This expansive exhibition exploring the mind-bending 500-year history of “humanity’s quest to recreate ourselves in mechanised form”, is a once in a lifetime chance to explore one of the largest collections of humanoid robots together.
From some of the earliest self-operating machines such as clocks, orreries (showing the motions of planets), prosthetic arms and dancing wine goblets which enthralled audiences and owners from the 1500s onwards, to the latest generations of social robots and “intelligent assistants” today, this exhibition raises all the big questions. What will this shared future look like? Will robots advance society or further divide it?
Highlights include startlingly lifelike animatronics which provoke emotional responses such as a haunting mechanical human baby (sneezing, breathing and moving its limbs) and the Japanese Kodomoroid communication android which regularly moves to perform a newsreader function.
Early tin men who wowed the world in their day include one of the world’s first robots Eric (1928), George (1949 who was operated by morse code) and Cygan (1957), one of the first walking bipdel robots.
Meet robot characters immortalised in film such as the terrifying and legendary T-800 Endoskeleton robot from Terminator Salvation and a replica Maria from Fritz Lang’s Metropolis (1927).
The exhibition charts the recent shift from advanced engineering to the focus on “intelligent machines” – robots capable of making their own decisions and finding their own way around the world.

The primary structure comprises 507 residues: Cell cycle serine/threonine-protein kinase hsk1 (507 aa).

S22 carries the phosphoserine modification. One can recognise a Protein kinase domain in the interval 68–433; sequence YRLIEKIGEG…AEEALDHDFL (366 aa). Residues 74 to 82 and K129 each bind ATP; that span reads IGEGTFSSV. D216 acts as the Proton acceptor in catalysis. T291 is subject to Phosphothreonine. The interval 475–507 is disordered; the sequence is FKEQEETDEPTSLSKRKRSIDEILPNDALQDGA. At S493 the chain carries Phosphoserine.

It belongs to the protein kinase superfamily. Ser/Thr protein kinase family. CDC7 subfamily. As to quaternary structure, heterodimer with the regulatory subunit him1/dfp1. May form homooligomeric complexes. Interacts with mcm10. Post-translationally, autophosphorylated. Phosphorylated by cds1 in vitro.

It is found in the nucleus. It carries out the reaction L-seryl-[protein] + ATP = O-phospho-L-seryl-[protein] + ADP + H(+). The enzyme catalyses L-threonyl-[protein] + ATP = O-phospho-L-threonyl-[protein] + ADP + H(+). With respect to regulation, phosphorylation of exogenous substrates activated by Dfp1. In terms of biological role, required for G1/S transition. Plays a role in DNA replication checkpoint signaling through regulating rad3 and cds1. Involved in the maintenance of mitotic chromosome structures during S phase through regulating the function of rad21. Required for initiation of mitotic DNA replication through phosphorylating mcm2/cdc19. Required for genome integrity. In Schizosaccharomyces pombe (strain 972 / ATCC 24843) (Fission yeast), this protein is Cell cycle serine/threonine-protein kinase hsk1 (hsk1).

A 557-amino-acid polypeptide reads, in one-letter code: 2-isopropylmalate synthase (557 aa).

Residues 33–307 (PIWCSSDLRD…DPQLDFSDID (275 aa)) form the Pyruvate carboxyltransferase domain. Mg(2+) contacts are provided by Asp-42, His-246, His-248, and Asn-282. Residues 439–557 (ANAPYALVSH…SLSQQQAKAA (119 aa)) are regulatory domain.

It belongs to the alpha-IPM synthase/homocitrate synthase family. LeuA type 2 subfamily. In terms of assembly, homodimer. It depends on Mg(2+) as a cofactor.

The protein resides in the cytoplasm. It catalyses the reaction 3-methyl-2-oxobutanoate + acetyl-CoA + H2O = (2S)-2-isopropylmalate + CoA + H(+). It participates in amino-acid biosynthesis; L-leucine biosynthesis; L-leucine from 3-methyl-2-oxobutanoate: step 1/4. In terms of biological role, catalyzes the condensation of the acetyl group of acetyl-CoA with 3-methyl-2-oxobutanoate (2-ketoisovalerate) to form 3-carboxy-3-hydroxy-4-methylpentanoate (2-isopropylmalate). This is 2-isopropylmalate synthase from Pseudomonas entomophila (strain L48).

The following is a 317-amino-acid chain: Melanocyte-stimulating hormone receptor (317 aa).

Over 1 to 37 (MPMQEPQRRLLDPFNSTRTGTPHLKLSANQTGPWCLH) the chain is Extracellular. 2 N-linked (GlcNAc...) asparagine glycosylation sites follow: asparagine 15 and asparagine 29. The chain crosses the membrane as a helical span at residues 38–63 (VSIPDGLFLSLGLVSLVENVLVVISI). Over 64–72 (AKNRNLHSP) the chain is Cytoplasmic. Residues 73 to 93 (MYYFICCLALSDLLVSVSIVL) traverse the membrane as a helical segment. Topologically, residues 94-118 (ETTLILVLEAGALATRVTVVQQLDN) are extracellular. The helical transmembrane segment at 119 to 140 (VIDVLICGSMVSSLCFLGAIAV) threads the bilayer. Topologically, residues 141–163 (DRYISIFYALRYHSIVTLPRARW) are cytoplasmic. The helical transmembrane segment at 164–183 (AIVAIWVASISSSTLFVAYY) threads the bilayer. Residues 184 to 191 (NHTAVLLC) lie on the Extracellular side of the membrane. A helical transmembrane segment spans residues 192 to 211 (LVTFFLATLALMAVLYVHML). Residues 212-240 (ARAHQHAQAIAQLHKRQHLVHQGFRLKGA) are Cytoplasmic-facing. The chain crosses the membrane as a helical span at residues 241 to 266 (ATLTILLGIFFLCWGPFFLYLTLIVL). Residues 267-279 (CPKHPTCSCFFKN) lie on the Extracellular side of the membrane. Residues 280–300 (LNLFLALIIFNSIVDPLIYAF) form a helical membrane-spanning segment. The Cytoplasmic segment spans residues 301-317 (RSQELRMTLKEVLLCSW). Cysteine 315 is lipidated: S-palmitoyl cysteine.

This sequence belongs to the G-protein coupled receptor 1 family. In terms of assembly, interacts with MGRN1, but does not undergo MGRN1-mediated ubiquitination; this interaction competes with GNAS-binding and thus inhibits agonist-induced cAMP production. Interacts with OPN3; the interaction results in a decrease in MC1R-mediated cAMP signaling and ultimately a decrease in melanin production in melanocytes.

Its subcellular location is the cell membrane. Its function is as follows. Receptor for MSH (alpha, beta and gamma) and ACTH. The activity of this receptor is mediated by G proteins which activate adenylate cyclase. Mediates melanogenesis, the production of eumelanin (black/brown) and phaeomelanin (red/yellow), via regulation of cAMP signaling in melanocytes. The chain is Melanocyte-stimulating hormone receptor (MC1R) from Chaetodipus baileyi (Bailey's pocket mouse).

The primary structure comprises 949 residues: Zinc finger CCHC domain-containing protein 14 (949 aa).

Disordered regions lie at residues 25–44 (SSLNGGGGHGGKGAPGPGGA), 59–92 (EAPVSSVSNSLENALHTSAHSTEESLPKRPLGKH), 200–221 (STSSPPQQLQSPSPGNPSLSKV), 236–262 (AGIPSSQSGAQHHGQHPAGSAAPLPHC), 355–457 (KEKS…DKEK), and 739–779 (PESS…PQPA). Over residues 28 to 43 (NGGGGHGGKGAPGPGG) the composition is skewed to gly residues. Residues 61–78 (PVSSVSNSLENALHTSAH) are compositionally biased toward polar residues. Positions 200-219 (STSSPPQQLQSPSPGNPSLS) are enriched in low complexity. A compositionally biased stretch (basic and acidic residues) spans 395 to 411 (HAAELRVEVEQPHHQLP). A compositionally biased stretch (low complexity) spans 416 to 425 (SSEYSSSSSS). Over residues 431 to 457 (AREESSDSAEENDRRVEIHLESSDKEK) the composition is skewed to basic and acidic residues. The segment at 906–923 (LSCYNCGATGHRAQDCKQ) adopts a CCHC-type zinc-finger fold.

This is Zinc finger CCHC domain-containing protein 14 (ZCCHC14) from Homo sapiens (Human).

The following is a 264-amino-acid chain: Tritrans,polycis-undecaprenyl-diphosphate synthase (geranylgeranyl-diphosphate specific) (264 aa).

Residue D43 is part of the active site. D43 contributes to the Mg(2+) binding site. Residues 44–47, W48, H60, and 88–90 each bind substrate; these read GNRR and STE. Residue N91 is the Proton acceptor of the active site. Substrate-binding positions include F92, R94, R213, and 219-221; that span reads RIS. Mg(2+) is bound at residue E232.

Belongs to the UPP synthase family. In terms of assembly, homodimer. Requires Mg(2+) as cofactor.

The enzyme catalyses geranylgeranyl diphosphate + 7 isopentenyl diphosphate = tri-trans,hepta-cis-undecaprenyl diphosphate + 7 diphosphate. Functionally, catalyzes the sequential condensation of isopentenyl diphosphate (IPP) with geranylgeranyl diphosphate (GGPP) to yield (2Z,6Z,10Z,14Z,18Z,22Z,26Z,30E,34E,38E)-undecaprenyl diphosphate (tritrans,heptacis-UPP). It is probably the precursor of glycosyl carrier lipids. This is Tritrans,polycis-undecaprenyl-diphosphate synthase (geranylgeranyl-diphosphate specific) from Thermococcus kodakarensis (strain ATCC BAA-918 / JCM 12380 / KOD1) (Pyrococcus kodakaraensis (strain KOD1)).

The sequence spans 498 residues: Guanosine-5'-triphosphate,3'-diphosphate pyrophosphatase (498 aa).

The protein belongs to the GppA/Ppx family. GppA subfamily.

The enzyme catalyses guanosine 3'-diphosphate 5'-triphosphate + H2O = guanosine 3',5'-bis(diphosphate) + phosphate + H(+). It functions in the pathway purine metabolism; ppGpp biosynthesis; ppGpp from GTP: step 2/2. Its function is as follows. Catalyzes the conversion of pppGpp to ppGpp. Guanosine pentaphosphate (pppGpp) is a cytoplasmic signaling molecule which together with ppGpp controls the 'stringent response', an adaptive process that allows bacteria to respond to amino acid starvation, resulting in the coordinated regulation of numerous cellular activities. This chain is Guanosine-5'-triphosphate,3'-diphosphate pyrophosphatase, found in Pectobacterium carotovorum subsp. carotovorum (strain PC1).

Fascinating examples include cybernetic tortoises and their charging hutch, more recent social robots created for humans with varied educational needs and Pepper – the latest in a brand new generation designed to be companions whose forte is “intuitive interaction with people”. With more than 10k sold so far, the jury is out on if robots can substitute a friend.
With over 100 robots and many interactive elements (get fashion advice from reactive 2002 robot Inhka, a theatrical performance from a Robothespian, or converse with 2016 service robot REEM), Robots provokes a heady mix of emotions– fascination, repulsion, fondness, hilarity, admiration and unease.
As Ian Blatchford, Director of the Science Museum Group says “seeing robots through the eyes of those who built or gazed in awe at them reveals much about humanity’s hopes, fears and dreams.”
We love that whether visiting solo, or in a group, you can lose yourself in all the history, all the possibilities and all your robot-inspired ruminations.
Robots is recommended for children ages 7 and above, with a dedicated family activity trail.
Two special events this January include the opportunity for families to play with cute companion MiRo bots, learn how to do coding on a Pi-Top and have a go at programming a Nao, the tiny humanoid droid that can walk, talk and dance in Pi: Our Robot Friends on 20 January and debate the rapid development of robots in recent history and whether they could one day threaten the survival of the human race in Robots: In Conversation on 23 January.